Ishan Misra is a Research Scientist at FAIR, Meta AI where he works on computer vision. His interests are primarily in learning visual representations with limited supervision - using self-supervised, and weakly supervised learning. For his work in self-supervised learning, Ishan was features in MIT Tech Review’s list of 35 innovators under 35 compiled globally across all areas of technology. You can hear about his work at length on Lex Fridman’s podcast. General purpose visual recognition across modalities with limited supervision
Modern computer vision models are good at specialized tasks. Given the right architecture, right supervision, supervised learning can yield great specialist models. However, specialist models also have severe limitations — they can only do what they are trained for and require copious amounts of pristine supervision for it. In this talk, I’ll focus on two limitations: specialist models cannot work on tasks beyond what they saw training labels for, or on new types of visual data. I’ll present our recent efforts that design better architectures, training paradigms and loss functions to address these issues.

Our first work, called Omnivore, presents a single model that can operate on images, videos, and single-view 3D data. Omnivore leads to shared representations across visual modalities, without using paired input data. Omnivore can also be trained in a self-supervised manner. I’ll conclude the talk with Detic, a simple way to train large-vocabulary detectors using image-level labs which leads to a 20,000+ class detector.
Dr. Holger Caeser is is an Assistant Professor at the Intelligent Vehicles group of TU Delft in the Netherlands. Holger's research interests are in the area of Autonomous Vehicle perception and prediction, with a particular focus on scalability of learning and annotation approaches. Previously Holger was a Principal Research Scientist at an autonomous vehicle company called Motional (formerly nuTonomy). There he started 3 teams with 20+ members that focused on Data Annotation, Autolabeling and Data Mining. Holger also developed the influential autonomous driving datasets nuScenes and nuPlan and contributed to the commonly used PointPillars baseline for 3d object detection from lidar data. He received his PhD in Computer Vision from the University of Edinburgh in Scotland under Prof. Dr. Vittorio Ferrari and studied in Germany and Switzerland (KIT Karlsruhe, EPF Lausanne, ETH Zurich). Autonomous vehicles from imperfect and limited labels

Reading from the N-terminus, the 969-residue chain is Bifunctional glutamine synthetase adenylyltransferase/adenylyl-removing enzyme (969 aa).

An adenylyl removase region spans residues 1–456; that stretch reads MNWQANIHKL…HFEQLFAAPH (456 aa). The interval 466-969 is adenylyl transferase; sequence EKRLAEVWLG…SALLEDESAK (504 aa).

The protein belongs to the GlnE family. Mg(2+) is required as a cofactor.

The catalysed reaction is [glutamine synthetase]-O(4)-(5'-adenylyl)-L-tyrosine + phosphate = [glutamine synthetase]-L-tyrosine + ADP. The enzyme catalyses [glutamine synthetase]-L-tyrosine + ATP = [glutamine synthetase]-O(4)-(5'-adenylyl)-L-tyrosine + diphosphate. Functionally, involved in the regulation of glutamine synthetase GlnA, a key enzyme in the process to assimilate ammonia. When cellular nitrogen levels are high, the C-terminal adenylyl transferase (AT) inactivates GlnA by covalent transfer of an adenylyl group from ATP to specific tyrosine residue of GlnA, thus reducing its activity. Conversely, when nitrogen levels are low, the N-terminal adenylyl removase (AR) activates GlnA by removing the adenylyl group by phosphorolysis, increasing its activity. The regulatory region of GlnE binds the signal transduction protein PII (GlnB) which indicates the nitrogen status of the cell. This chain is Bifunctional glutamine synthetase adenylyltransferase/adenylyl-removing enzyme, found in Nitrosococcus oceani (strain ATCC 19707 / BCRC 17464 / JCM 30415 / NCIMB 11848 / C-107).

The past decade has seen enormous progress in autonomous vehicle performance due to new sensors, large scale datasets and ever deeper models. Yet this progress is fueled by human annotators manually labeling every object in painstaking detail. Newly released datasets now focus on more specific subproblems rather than fully labelling ever larger amounts of data. In this talk I will talk about how we developed an Offline Perception system to autolabel a 250x times larger dataset called nuPlan. This dataset serves as the world's first real-world ML planning benchmark. By combining real-world data with a closed-loop simulation framework, we get the best of both world's - realism and reactivity. I will discuss the role of imperfect (perception) data in planning and prediction and highlight the importance of up-to-date maps. I conclude that it is essential to detect these imperfections, quantify their impact and develop robust models that are able to learn from this data.

All talks and Q&A are now available at the YouTube Channel. Please feel free to contact us if you have any suggestions to improve our workshop!    l2idcvpr@gmail.com


(All times in IDT Time Zone)

Date Speaker Topic
9:00-9:10 Organizers Introduction and opening
9:10-9:40 Bharath Hariharan
When life gives you lemons: Making lemonade from limited labels
9:40-10:10 Ishan Misra General purpose visual recognition across modalities with limited supervision
10:10-10:40 Leonid Karlinsky Different facets of limited supervision – on coarse- / weakly- / cross-domain- / and self- supervised learning
10:40-11:00 Boyi Li SITTA: Single Image Texture Translation for Data Augmentation
11:00-11:20 Yabiao Wang Learning from Noisy Labels with Coarse-to-Fine Sample Credibility Modeling
11:20-11:40 Rabab Abdelfattah PLMCL: Partial-Label Momentum Curriculum Learning for Multi-label Image Classification
Online Only Jiageng Zhu SW-VAE: Weakly Supervised Learn Disentangled Representation Via Latent Factor Swapping
Online Only Vadim Sushko One-Shot Synthesis of Images and Segmentation Masks
Online Only Ruiwen Li TransCAM: Transformer Attention-based CAM Refinement for Weakly Supervised Semantic Segmentation
11:40-12:00 Quoc-Huy Tran Timestamp-Supervised Action Segmentation with Graph Convolutional Networks
12:00-12:30 Noel,Zsolt,Kyle Live Q&A / Panel Discussion
12:30-13:00 Xiuye Gu Open-Vocabulary Detection and Segmentation
13:00-13:30 Yinfei Yang Learning Visual and Vision-Language Model With Noisy Image Text Pairs
13:30-14:00 Yu Cheng Towards data efficient vision-language (VL) models
14:00-14:20 Nir Zabari Open-Vocabulary Semantic Segmentation using Test-Time Distillation
14:20-14:40 Niv Cohen "This is my unicorn, Fluffy": Personalizing frozen vision-language representations
14:40-15:10 Noel,Zsolt,Kyle Live Q&A / Panel Discussion
15:10-15:40 Sharon Li How to Handle Data Shifts? Challenges, Research Progress and Path Forward
15:40-16:10 Holger Caeser Autonomous vehicles from imperfect and limited labels
16:10-16:30 Niv Cohen Out-of-Distribution Detection Without Class Labels
Online Only Jongjin Park OpenCoS: Contrastive Semi-supervised Learning for Handling Open-set Unlabeled Data
Online Only Andong Tan Unsupervised Domain Adaptive Object Detection with Class Label Shift Weighted Local Features
Online Only Abhay Rawat Semi-Supervised Domain Adaptation by Similarity based Pseudo-label Injection
Online Only SangYun Lee Learning Multiple Probabilistic Degradation Generators for Unsupervised Real World Image Super Resolution
16:30-17:00 Noel,Zsolt,Kyle Live Q&A / Panel Discussion

Important Dates

Description Date
Paper submission deadline July 15th, 2022
Workshop Date October 23, 2022